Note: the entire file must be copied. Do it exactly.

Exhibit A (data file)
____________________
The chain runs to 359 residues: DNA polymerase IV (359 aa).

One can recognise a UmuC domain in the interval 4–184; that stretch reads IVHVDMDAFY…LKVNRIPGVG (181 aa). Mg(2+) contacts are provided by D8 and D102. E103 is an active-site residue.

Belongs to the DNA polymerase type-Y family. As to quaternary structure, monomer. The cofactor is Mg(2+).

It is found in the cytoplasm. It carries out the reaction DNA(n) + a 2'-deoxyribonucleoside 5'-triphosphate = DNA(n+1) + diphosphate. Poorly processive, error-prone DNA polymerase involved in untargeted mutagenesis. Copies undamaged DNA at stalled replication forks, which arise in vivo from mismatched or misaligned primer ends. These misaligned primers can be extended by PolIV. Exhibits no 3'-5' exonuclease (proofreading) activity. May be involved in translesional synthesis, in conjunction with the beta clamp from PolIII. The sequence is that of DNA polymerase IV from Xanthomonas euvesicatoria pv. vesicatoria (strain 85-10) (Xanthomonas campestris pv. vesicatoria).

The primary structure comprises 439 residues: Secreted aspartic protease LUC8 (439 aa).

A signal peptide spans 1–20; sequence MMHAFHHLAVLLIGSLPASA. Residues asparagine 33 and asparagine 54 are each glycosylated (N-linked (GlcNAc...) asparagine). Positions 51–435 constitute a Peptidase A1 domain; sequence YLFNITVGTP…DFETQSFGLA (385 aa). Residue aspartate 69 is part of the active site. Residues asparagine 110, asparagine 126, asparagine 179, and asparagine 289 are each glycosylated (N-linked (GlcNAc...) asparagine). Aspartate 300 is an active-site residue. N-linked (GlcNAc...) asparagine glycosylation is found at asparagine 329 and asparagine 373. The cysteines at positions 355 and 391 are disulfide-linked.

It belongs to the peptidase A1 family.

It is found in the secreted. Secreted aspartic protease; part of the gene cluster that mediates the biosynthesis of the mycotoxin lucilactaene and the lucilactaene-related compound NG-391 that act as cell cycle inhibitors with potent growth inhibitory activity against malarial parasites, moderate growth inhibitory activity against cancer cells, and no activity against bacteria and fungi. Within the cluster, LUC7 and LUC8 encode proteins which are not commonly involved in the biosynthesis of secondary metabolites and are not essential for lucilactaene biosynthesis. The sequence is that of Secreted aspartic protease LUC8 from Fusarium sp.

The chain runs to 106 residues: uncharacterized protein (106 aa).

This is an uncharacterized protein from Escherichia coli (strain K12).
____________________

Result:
The chain runs to 359 residues: DNA polymerase IV (359 aa).

One can recognise a UmuC domain in the interval 4–184; that stretch reads IVHVDMDAFY…LKVNRIPGVG (181 aa). Mg(2+) contacts are provided by D8 and D102. E103 is an active-site residue.

Belongs to the DNA polymerase type-Y family. As to quaternary structure, monomer. The cofactor is Mg(2+).

It is found in the cytoplasm. It carries out the reaction DNA(n) + a 2'-deoxyribonucleoside 5'-triphosphate = DNA(n+1) + diphosphate. Poorly processive, error-prone DNA polymerase involved in untargeted mutagenesis. Copies undamaged DNA at stalled replication forks, which arise in vivo from mismatched or misaligned primer ends. These misaligned primers can be extended by PolIV. Exhibits no 3'-5' exonuclease (proofreading) activity. May be involved in translesional synthesis, in conjunction with the beta clamp from PolIII. The sequence is that of DNA polymerase IV from Xanthomonas euvesicatoria pv. vesicatoria (strain 85-10) (Xanthomonas campestris pv. vesicatoria).

The primary structure comprises 439 residues: Secreted aspartic protease LUC8 (439 aa).

A signal peptide spans 1–20; sequence MMHAFHHLAVLLIGSLPASA. Residues asparagine 33 and asparagine 54 are each glycosylated (N-linked (GlcNAc...) asparagine). Positions 51–435 constitute a Peptidase A1 domain; sequence YLFNITVGTP…DFETQSFGLA (385 aa). Residue aspartate 69 is part of the active site. Residues asparagine 110, asparagine 126, asparagine 179, and asparagine 289 are each glycosylated (N-linked (GlcNAc...) asparagine). Aspartate 300 is an active-site residue. N-linked (GlcNAc...) asparagine glycosylation is found at asparagine 329 and asparagine 373. The cysteines at positions 355 and 391 are disulfide-linked.

It belongs to the peptidase A1 family.

It is found in the secreted. Secreted aspartic protease; part of the gene cluster that mediates the biosynthesis of the mycotoxin lucilactaene and the lucilactaene-related compound NG-391 that act as cell cycle inhibitors with potent growth inhibitory activity against malarial parasites, moderate growth inhibitory activity against cancer cells, and no activity against bacteria and fungi. Within the cluster, LUC7 and LUC8 encode proteins which are not commonly involved in the biosynthesis of secondary metabolites and are not essential for lucilactaene biosynthesis. The sequence is that of Secreted aspartic protease LUC8 from Fusarium sp.

The chain runs to 106 residues: uncharacterized protein (106 aa).

This is an uncharacterized protein from Escherichia coli (strain K12).